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Victim of Identity Theft? Here Are Your Next Steps to Protect Yourself

Credit card security

One of the fastest growing crimes in identity theft.

It’s the theft of information about you — information that can be used by fraudsters to pretend to be you and get access to a number of perks using your good name.

Whether your credit card number has been stolen, or whether someone is using your information to qualify for a car loan, it’s possible for someone else to pretend to be you.

Your stolen identity can impact you and your finances.

Obviously, if someone steals your credit card information and makes purchases, that can impact your abilities to use your own financial resources — at least until you take action.  If someone is using your card for purchases, you could be denied when you go to make purchases later.  And, if someone uses your information to open a loan, it shows up as your debt in your credit report.  If the fraudster isn’t making payments, it’s your credit that is sunk.

Once you realize that your identity has been stolen, it’s important to take action.

Here are the steps to follow as soon as you realize that your identity has been compromised: Continue Reading

Understand Wedding Customs Before You Spend Your Money On Them

engagement_ring

The summer months represent the peak of wedding season in the United States.

Every year approximately 2 million Americans get married (CDC), and they spend an average of $27,800 on their wedding (The Knot).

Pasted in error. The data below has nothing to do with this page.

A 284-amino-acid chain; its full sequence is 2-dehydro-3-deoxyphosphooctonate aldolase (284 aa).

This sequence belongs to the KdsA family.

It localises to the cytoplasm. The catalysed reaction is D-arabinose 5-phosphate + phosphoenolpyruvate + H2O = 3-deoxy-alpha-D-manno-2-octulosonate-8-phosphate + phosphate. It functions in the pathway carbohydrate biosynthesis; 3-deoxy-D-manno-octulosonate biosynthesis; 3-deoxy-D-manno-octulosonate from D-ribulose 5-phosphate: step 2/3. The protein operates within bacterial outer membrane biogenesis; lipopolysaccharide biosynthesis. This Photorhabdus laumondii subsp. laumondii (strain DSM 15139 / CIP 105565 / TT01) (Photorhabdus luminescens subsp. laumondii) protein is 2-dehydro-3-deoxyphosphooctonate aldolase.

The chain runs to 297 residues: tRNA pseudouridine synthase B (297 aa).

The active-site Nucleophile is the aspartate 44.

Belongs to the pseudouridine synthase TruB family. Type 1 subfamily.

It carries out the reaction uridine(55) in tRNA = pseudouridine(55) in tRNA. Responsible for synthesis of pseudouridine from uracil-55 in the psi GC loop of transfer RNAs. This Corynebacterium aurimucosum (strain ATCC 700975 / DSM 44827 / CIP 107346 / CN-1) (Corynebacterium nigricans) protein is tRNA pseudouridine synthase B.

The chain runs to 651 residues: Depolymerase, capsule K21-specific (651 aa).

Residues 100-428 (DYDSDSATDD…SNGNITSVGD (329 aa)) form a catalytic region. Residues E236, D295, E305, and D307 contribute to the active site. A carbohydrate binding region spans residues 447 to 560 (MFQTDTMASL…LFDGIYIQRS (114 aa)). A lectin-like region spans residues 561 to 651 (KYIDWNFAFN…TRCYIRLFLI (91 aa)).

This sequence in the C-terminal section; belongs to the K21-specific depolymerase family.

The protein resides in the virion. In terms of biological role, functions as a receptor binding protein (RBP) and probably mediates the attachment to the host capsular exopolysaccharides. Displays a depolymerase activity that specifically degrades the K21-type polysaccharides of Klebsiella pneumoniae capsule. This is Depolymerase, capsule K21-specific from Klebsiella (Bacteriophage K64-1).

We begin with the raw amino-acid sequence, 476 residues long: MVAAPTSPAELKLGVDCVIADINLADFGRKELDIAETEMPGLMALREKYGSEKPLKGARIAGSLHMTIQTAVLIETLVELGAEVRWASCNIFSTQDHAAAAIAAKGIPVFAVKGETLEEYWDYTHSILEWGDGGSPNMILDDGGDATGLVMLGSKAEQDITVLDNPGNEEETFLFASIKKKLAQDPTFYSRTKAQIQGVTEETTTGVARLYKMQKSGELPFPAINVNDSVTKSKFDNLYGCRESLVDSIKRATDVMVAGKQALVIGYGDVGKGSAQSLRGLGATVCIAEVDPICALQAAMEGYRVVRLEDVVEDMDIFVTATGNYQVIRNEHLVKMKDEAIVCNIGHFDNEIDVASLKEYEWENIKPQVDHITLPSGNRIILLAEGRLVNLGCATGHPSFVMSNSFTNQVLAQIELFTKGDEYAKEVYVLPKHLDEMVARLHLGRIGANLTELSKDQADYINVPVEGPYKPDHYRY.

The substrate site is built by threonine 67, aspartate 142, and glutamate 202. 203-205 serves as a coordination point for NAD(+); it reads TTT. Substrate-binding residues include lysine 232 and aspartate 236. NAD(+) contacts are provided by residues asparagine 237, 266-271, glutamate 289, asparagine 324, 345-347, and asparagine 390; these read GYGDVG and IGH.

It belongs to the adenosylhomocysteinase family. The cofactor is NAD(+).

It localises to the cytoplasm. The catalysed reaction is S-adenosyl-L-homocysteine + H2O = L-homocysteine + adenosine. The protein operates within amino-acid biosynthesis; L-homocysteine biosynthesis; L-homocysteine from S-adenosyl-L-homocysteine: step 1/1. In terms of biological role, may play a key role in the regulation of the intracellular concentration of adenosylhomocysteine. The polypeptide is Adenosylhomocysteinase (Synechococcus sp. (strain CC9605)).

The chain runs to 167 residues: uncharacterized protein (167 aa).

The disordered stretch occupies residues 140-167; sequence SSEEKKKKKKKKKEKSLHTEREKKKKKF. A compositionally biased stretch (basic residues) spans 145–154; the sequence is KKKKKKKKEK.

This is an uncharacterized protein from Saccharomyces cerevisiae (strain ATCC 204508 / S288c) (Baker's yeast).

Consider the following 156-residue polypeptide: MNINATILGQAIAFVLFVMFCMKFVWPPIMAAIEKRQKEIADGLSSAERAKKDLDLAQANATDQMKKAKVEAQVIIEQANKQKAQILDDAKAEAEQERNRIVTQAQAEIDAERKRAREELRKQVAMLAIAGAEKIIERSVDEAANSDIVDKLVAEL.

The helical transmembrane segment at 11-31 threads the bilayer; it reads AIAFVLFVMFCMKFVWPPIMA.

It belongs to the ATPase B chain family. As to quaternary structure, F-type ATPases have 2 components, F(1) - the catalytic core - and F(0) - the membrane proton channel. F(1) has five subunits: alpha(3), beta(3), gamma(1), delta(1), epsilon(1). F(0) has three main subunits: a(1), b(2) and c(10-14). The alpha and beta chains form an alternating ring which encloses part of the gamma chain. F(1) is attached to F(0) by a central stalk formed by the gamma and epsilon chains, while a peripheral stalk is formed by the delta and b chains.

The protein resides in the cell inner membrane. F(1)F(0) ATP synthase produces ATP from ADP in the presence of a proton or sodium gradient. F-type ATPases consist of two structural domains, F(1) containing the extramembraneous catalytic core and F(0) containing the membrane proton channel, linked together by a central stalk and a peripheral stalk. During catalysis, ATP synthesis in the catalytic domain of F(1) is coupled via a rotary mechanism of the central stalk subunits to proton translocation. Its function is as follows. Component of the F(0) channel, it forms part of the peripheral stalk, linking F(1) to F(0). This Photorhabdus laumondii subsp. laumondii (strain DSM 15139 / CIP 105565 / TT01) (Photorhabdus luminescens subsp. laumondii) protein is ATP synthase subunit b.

While Americans routinely decide to create their own customs such as the recent craze of choreographing a dance for the wedding party at the reception, we also follow customs that have been handed down through generations.  However, a closer look at how these customs came to be may free you to not follow tradition and save yourself some money.

Many of today’s wedding customs are rooted in the fact that weddings used to be less about love and more about business.  Simply put, weddings were a business arrangement, and this can be seen through a variety of customs we still embrace.

Consider the following wedding customs:

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What is Passive Investing?

For some, the idea of investing conjures up images of crazed traders on the floor of an exchange.

Others think of someone in a home, sitting in front of a computer screen, desperately trying to time the exact best time to buy — and then to sell.

These images, and the idea that you have to be on top of all the market movements and news, discourage many from investing.

Not all investing is a short-term attempt to profit, though.

Indeed, many investors are passive investors, doing very little to actively manage their portfolios.  Think investing in a tax-advantaged retirement account like a 401(k) or an IRA.

A passive investment doesn’t have to be all about your retirement account, though.  Anyone can be a passive investor and come out just fine in the end.

Definition of Passive Investing

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Should I Buy Travel Insurance for My Next Trip – Pros and Cons to Consider